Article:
“We began picking up dates at Farmers Markets in Contra Costa County, but also here at Stonestown and the Embarcadero,” she said. “And the non-profit Bread & Roses facilitated entrees to public libraries, nursing homes, even prisons.”
Before the first set begin on Clement Street, banjo player and San Francisco Chronicle reporter Steve Rubenstein, who subbed for George Martin, bent over a youngster dressed as a dinosaur and encouraged the boy to finger his banjo.
The band began its set with a rendition of “Don’t Fence Me In,” then segued to Woody Guthrie’s “This Land is Your Land,” a number it had performed at Bird & Beckett earlier in the month.
If there is a quintessential American song, it’s possibly this one, the provenance of not just rustic and rural old homesteads, but gritty and urban ones, as well. Originally sung by Guthrie, an itinerant Oklahoman, the lyrics are embedded in our consciousness, rooted in our national DNA much as is John Steinbeck’s “The Grapes of Wrath.”
Pauline Scholten is aware of this.
“When you play it, peoples’ faces light up,” she said, during a Clement Street set break. “People remember that song. They come up to us afterward and want to talk about the music.”
From Dunsmuir, banjo player Tim Holt certainly did when he’d attended the band’s Chenery Street bookstore performance on October 11. Like Martin and Rubenstein, Holt is a journalist and publishes a quarterly he calls The Northwest Review. Like the two Prairie Rose Band members, he’s also a professional performer. Retained by the San Francisco Public Library, Holt weaves together, as he did on March 19 at the Merced Branch, a narrative featuring tunes from Pete Seeger’s and Woody Guthrie’s folksy repertoire.
At the end of The Prairie Rose Band’s bookstore performance, Holt, homespun and woodsy and who lives in the shadow of Mt. Shasta, wasn’t shy about contacting the Glen Park News.
“That Sunday afternoon at Bird & Beckett,” he emailed, “took me back to a time of wide-open prairies, cowgirls who knew how to wahoo and good old fashioned banjo pickin.’”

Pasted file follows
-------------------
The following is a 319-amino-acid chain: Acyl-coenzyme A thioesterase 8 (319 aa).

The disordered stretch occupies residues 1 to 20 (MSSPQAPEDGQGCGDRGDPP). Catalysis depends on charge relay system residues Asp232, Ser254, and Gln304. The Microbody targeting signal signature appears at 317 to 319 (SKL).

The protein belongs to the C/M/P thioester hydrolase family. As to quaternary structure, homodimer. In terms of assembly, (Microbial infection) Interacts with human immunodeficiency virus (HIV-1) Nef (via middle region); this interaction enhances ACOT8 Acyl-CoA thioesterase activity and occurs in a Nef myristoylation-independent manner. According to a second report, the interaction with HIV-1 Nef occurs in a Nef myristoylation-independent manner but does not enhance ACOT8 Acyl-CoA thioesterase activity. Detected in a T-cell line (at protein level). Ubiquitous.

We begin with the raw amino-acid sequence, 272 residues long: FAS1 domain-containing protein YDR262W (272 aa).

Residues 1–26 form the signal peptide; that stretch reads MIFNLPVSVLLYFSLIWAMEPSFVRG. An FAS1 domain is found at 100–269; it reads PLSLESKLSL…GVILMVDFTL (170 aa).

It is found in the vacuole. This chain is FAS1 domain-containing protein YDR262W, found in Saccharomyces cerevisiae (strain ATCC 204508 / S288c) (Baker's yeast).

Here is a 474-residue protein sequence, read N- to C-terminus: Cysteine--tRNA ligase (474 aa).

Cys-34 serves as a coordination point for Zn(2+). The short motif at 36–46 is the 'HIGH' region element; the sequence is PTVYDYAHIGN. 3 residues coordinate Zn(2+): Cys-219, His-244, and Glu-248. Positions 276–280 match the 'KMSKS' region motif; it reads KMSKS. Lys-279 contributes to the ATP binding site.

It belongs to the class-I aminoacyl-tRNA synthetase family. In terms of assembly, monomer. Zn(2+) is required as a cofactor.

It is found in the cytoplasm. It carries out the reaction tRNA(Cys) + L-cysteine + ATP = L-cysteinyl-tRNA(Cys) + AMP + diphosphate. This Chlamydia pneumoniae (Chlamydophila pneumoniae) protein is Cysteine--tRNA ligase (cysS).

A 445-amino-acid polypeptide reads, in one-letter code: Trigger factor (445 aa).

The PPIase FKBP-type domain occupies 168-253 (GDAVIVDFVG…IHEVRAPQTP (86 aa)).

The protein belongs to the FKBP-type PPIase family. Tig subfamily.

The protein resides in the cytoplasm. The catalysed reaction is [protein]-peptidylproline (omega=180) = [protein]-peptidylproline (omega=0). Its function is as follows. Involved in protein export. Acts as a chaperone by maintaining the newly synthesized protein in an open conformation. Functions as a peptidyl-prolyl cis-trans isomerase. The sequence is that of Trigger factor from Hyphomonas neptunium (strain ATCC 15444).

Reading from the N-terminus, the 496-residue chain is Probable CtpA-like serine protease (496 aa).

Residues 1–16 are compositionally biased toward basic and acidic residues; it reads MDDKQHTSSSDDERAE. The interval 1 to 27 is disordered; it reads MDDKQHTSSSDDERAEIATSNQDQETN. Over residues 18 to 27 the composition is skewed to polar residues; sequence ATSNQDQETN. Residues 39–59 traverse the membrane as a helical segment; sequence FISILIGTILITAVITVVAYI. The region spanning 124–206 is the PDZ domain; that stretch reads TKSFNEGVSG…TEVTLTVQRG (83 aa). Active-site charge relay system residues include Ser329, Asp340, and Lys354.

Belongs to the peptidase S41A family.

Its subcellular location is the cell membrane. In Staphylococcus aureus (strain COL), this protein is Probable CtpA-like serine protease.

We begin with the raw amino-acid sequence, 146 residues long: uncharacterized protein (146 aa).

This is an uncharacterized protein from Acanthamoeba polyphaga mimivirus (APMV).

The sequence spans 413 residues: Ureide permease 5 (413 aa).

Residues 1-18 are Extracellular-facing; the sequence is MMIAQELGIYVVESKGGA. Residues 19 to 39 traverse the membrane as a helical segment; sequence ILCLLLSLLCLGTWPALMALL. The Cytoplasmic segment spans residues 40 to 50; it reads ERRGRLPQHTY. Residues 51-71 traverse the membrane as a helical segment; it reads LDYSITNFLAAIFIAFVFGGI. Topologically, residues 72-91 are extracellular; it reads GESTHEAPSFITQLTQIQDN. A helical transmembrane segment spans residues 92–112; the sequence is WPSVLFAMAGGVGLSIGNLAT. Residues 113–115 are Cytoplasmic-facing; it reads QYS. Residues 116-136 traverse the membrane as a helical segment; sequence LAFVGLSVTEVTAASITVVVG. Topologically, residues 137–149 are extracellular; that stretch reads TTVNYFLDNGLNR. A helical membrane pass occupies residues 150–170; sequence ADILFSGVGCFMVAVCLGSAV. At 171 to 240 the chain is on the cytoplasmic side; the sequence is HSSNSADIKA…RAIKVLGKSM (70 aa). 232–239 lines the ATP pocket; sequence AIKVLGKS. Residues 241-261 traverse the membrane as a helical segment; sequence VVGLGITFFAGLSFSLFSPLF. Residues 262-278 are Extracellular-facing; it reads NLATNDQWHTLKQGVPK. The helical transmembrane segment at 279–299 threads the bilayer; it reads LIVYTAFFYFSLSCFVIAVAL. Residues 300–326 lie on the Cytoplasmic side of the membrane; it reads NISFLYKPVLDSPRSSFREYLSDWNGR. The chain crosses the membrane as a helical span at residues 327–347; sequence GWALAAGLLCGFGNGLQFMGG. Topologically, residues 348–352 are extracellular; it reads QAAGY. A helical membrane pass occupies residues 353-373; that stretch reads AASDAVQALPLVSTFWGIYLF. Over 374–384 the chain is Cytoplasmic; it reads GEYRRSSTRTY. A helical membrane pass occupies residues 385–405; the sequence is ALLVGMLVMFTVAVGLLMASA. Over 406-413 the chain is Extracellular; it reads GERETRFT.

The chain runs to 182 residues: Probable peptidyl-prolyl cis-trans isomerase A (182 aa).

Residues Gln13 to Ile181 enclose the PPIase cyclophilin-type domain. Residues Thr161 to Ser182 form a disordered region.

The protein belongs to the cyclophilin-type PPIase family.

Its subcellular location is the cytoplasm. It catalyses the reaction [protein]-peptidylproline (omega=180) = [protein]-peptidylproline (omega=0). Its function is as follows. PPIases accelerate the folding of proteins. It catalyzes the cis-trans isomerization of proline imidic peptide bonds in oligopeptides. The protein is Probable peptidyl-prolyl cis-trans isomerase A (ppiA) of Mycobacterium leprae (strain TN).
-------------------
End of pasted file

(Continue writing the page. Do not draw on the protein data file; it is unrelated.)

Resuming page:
And there’s certainly lots that’s inclusive about the vernacular Pauline Scholten now performs, ballads that blanket America’s horizons with canals, riverboats, railroads, peaks, valleys, wagons and, of course, cattle.
“We have to keep this music alive,” Scholten said. “They’re classic songs, the peoples’ songs and they belong to us all.”
Siskiyou County’s Tim Holt wouldn’t argue, particularly about the Dust Bowl, freight train hopping troubadour who died in New York City in 1967.
“Woody Guthrie,” he said in a telephone interview, “is a cultural icon.”
On Clement Street a little before noon, the sun peeked from behind grey clouds and stared down upon a changing guard of Halloween-costumed kids, now including a fire fighter and a pirate. Along with Kenny Ludlow on bass, who would slam dunk a vocal rendition of “Little Maggie” and Kevin Owens on dobro, the quartet moved to a cover of “I’ve Been Working on the Railroad.”
Afterward, Steve Rubenstein again stepped up to child, knelt and this time demonstrated how his harmonica is played.
Pauline Scholten moseyed over to a Glen Park Newsreporter and sat down. Weeks earlier they’d sat at Chenery Street’s Destination Bakery for a chat. Now they sat next to a couple downing burritos from a Mexican tamales stand.
“So what’s with the chaps?” the reporter asked the Arlington Street minstrel.
“My son, Paul, wanted to be a cowboy for Halloween,” she answered. “They’re made from polyester and no animal was harmed. I got inspired and made myself a pair.”